A Theatre of Glass


The idea of a national exhibition of Arts and Industry wasn’t new. It goes back as far as 1789 in Geneva, 1790 in Hamburg, 1791 in Prague and 1798 in Paris.

But those exhibitions were very small scale and only lasted for a few days. The French took it a little more seriously, holding eleven exhibitions of this type between 1801 and 1849 ranging from six days at the beginning to sixty days for the last one, but all of them were strictly national in scope.

What was different about 1851 in London was that it was international. Paris in 1849 had 4,494 exhibitors; London had over 14,000. In the UK the Royal Society of Arts (RSA) had held this type of national exhibition in London in 1828, 1832 and 1833, while Dublin had held such events every three years from 1834 to 1853, and Birmingham had one at Bingley Hall in 1849.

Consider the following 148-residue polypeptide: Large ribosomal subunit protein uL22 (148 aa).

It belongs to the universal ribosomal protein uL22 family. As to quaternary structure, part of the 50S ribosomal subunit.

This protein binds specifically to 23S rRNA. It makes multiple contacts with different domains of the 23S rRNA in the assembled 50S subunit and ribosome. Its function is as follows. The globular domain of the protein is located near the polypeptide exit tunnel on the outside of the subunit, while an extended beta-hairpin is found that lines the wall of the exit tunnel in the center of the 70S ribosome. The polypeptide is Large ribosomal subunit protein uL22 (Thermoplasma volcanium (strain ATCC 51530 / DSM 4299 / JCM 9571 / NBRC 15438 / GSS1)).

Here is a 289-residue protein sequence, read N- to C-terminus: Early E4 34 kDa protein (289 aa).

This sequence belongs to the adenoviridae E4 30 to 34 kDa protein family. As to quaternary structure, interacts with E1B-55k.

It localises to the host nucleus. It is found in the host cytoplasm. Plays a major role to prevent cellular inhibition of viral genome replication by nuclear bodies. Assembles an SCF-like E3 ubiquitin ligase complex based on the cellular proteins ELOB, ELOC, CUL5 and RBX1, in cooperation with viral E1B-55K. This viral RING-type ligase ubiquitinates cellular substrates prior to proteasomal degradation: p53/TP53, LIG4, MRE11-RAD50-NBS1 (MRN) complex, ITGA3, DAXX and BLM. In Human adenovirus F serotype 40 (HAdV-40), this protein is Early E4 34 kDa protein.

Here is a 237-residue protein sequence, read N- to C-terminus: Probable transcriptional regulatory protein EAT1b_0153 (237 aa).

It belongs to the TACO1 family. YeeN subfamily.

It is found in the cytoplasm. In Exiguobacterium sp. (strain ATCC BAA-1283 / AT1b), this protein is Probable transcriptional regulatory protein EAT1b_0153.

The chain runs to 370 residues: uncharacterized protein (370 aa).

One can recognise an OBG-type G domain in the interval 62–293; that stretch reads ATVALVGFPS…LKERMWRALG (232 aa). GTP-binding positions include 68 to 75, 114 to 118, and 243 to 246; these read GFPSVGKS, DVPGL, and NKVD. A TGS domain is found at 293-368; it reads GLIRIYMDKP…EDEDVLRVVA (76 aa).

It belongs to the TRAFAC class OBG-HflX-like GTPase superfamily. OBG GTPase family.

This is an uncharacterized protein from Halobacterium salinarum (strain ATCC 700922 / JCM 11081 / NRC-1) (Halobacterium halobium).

KEYWORDS: Great Exhibition, Crystal Palace, Chances, Chance Bros, Glass, Iron, Joseph Paxton, Exhibits, V&A, Victorian

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Great Exhibition